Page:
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Bone strength decreases as we age due to the loss of minerals, mainly calcium.
The loss of bone strength increases the risk of fractures, causing long term complications and at times death.
The disease is osteoporosis and affects over one million people in Australia with another six million people suffering from osteopenia.
Osteopenia is classified as bone weakening, just not bad enough to be classified as osteoporosis.
The risk factors for developing osteoporosis include being female, ageing, genetics, low calcium and vitamin D levels, medical conditions such as overactive thyroid function or coeliac disease, certain medications, smoking, excessive alcohol consumption, inactivity and being either underweight or overweight.
Osteoporosis is more prevalent in females but one in four cases are male.
To diagnose osteoporosis requires a simple bone density scan to be performed at a number of radiology venues across Tasmania.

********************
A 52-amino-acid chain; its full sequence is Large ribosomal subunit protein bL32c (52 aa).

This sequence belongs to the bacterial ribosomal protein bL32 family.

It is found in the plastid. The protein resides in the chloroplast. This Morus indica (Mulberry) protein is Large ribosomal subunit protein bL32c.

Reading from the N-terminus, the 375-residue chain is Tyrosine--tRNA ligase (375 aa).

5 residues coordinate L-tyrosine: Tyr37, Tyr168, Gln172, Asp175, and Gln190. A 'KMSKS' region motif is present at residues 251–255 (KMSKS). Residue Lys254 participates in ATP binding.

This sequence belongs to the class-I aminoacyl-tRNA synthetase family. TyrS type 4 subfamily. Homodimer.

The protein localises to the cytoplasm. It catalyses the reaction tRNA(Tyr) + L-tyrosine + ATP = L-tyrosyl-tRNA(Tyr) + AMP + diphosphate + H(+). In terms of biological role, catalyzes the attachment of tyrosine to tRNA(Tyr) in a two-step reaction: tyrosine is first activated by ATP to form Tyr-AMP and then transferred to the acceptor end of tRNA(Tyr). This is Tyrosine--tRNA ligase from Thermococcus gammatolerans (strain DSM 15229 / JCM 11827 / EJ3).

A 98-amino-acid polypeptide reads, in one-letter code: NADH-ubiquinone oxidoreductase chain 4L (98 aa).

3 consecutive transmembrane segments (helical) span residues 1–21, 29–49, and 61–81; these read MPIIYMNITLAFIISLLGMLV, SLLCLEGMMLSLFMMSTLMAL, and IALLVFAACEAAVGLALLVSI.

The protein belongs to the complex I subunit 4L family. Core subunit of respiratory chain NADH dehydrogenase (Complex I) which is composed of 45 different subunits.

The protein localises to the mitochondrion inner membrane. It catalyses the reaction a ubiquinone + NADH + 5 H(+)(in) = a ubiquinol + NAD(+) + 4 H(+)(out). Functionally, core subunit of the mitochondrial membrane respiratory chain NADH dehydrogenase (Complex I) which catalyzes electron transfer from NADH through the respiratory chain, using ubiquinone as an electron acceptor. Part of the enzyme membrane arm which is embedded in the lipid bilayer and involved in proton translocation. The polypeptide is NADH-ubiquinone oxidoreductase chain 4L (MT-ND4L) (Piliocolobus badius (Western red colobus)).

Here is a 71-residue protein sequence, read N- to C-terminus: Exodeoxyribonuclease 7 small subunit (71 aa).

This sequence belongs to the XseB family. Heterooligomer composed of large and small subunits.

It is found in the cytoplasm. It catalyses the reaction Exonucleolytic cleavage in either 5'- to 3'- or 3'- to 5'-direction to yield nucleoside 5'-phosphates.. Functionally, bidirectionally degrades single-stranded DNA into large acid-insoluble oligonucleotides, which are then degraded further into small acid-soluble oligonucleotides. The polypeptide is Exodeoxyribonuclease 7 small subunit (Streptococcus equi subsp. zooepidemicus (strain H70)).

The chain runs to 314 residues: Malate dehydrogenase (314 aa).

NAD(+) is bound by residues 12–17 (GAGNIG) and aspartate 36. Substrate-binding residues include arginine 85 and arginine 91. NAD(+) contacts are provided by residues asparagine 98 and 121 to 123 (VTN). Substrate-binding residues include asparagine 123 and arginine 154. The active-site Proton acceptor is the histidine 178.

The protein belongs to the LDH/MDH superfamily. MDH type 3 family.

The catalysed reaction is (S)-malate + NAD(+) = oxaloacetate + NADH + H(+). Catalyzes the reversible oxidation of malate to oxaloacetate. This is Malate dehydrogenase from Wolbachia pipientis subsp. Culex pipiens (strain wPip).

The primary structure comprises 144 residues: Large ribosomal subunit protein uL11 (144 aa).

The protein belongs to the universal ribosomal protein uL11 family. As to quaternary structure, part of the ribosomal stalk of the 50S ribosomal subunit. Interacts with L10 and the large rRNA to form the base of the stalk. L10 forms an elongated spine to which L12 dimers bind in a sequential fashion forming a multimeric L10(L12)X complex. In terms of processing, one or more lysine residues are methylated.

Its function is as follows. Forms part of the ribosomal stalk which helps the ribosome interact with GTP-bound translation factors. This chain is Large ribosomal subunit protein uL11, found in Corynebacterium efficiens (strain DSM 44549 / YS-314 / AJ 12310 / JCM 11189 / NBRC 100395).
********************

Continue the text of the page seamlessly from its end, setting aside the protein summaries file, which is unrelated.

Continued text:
These scans are generally funded by Medicare. You need to be referred by your doctor to access Medicare funded scans.
Early detection of osteoporosis and osteopenia is important to reduce the risk of fractures and prevent further weakening of the bones.
Prevention is better than cure for all things health, especially for osteoporosis.
The five lifestyle strategies to looking after your bones are:
- Calcium – ensure an adequate intake of calcium rich foods such as dairy, soy products, broccoli, almonds and silver beet.
- Vitamin D – this essential bone strengthening vitamin is produced by exposure to sun light on the skin. To balance the risk of developing skin cancer and the benefits of vitamin D production ensure you limit the amount of sun exposure (without sunscreen and clothing covering the areas). In Tasmania only a few minutes in direct sunlight for most days of summer and between two to three hours a week between the months of May to August. For people who do not receive enough sunlight or have a diagnosed deficiency, vitamin D supplementation is used.
- Weight bearing and resistance exercises at least three times a week and maintain an active lifestyle.
- Stop smoking
- Keep alcohol intake low
Osteoporosis and osteopenia are conditions that can be prevented or at least managed by healthy lifestyle choices.
For further information or to discuss your own risk of osteoporosis/osteopenia, talk to your GP or preferred health care professional.
Further general information can also be found on the website www.osteoporosis.org.au